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Above Us Only Stars: Exposing GPS Spoofing in Russia and Syria

March 29, 2019

Executive Summary

GPS and other Global Navigation Satellite Systems (GNSS) are used in everything from cellular communication networks, to basic consumer goods, high-end military systems, and stock trading inputs. But these systems are vulnerable: by attacking positioning, navigational, and timing (PNT) data through electronic warfare (EW) capabilities, state and non-state actors can cause significant damage to modern militaries, first-world economies, and everyday consumers alike. With recent technological advances, the tools and methodologies for conducting this interference are now at a high risk for proliferation. GNSS attacks are emerging as a viable, disruptive strategic threat.

In this report, we present findings from a year-long investigation ending in November 2018 on an emerging subset of EW activity: the ability to mimic, or spoof, legitimate GNSS signals in order to manipulate PNT data. Using publicly available data and commercial technologies, we detect and analyze patterns of GNSS spoofing in the Russian Federation, Crimea, and Syria which demonstrate that the Russian Federation is growing a comparative advantage in the targeted use and development of GNSS spoofing capabilities to achieve tactical and strategic objectives at home and abroad. We profile different use cases of current Russian state activity to trace the activity back to basing locations and systems in use.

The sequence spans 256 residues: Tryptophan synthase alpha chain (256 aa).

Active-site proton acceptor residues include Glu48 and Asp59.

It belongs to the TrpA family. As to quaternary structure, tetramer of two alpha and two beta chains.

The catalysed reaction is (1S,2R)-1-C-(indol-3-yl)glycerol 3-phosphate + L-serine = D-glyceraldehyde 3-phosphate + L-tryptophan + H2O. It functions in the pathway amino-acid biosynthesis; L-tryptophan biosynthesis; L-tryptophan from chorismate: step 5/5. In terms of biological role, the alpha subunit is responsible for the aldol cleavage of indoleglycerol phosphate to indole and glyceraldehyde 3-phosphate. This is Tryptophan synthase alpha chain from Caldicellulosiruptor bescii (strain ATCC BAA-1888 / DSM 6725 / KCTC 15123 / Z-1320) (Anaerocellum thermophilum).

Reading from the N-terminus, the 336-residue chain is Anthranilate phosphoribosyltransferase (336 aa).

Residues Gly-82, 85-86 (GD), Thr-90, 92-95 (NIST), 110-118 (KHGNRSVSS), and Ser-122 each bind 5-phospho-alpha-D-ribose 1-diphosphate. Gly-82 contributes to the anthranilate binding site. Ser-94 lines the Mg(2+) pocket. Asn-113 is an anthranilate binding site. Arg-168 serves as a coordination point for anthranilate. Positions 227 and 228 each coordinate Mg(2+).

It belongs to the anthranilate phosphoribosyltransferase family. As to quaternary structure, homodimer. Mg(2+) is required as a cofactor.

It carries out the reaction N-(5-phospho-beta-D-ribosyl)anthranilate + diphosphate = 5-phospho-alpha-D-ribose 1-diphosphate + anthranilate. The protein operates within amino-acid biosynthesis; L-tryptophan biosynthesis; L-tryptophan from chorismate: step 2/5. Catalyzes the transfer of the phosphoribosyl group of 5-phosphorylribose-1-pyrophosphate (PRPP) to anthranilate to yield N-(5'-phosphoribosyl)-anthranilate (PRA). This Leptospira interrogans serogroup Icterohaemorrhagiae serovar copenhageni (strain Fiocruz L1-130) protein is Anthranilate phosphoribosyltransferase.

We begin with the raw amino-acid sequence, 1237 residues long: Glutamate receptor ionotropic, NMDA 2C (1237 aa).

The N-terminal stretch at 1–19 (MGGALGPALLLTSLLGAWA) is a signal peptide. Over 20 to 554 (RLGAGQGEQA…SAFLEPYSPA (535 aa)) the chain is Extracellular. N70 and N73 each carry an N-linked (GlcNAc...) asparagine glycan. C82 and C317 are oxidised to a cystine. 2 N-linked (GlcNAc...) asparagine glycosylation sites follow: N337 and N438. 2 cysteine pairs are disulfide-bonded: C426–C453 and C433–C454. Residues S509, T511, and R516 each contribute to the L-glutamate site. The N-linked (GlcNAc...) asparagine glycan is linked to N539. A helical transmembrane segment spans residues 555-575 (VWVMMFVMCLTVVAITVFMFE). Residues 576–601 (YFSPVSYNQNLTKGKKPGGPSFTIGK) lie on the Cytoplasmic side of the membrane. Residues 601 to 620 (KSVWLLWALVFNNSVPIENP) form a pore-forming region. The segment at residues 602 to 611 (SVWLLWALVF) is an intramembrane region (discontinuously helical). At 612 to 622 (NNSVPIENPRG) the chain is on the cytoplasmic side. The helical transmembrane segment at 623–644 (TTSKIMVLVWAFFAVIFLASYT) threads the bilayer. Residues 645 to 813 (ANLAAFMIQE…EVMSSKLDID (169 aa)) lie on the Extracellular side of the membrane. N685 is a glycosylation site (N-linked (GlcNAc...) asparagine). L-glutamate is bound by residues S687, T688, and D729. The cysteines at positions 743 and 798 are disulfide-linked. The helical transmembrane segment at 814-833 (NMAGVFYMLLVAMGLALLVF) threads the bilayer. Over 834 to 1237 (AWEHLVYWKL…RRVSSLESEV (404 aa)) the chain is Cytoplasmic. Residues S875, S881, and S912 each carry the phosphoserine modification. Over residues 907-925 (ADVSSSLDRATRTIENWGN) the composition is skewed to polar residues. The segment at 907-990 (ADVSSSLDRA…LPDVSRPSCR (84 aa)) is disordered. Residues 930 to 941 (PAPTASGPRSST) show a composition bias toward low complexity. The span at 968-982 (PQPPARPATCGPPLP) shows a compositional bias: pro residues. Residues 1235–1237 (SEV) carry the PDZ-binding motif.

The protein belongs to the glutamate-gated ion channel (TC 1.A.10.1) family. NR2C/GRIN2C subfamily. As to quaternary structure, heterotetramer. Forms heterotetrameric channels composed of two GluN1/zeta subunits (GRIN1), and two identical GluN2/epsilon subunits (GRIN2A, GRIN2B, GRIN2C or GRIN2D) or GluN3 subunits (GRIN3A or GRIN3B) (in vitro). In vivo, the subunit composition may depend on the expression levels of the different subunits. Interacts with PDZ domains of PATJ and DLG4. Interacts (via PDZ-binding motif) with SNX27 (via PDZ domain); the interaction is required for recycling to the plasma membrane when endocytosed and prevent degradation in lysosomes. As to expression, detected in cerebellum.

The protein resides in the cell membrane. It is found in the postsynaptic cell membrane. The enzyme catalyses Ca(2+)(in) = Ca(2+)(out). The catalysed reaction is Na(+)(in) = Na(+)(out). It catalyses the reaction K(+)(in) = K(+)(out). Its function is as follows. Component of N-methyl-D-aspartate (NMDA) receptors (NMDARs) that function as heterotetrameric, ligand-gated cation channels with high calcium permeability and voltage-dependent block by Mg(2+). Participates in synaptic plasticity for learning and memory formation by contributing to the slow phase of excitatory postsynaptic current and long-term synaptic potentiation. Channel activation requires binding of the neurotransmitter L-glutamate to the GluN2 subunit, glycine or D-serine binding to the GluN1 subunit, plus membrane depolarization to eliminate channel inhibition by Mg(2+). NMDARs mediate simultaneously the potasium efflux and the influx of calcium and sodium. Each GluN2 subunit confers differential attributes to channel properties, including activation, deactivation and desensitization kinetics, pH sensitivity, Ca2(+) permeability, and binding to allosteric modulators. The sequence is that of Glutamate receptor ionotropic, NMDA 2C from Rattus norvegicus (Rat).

• In Section One, we examine GNSS spoofing events across the entire Russian Federation, its occupied territories, and overseas military facilities. We identify 9,883 suspected instances across 10 locations that affected 1,311 civilian vessel navigation systems since February 2016. We demonstrate that these activities are much larger in scope, more diverse in geography, and longer in duration than any public reporting suggests to date.
  • In Section Two, we examine the role of Russian GNSS spoofing for very important person (VIP) protection. We find a close correlation between movements of the Russian head of state and GNSS spoofing events. We believe the Russian Federal Protective Service (FSO) operates mobile systems to support this activity. Through a review of Russian procurement data, we identify one possible mobile system, manufactured by a company closely connected to the FSO.
  • In Section Three, we profile the use of Russian GNSS spoofing for strategic facilities protection. We identify potential technology in use for facility protection in Moscow. We also highlight spoofing activities taking place in proximity to protected facilities on the coast of Russia and Crimea in the Black Sea. Through a line of sight analysis, we judge the most likely placement for a GNSS spoofing transmitter on the Black Sea to be at a multi-million dollar “palace,” formerly owned by reported family members of senior FSO officers and previously reported to be built for President Putin.
  • Finally, in Section Four, we expose the use of GPS spoofing in active Russian combat zones, particularly Syria, for airspace denial purposes. This is a capability scarcely reported in the public domain. Using data from a scientific sensor on the International Space Station (ISS), we are able to identify ongoing activity that poses significant threats to civilian airline GPS systems in the region. We pinpoint the most likely location for the system to the northwestern quadrant of Khmeimim airbase, and identify potential military-grade EW systems in use through publicly available information.

The Russian Federation has a comparative advantage in the targeted use and development of GNSS spoofing capabilities. However, the low cost, commercial availability, and ease of deployment of these technologies will empower not only states, but also insurgents, terrorists, and criminals in a wide range of destabilizing state-sponsored and non-state illicit networks. GNSS spoofing activities endanger everything from global navigational safety to civilian finance, logistics, and communication systems.

Download the C4ADS report [PDF] >


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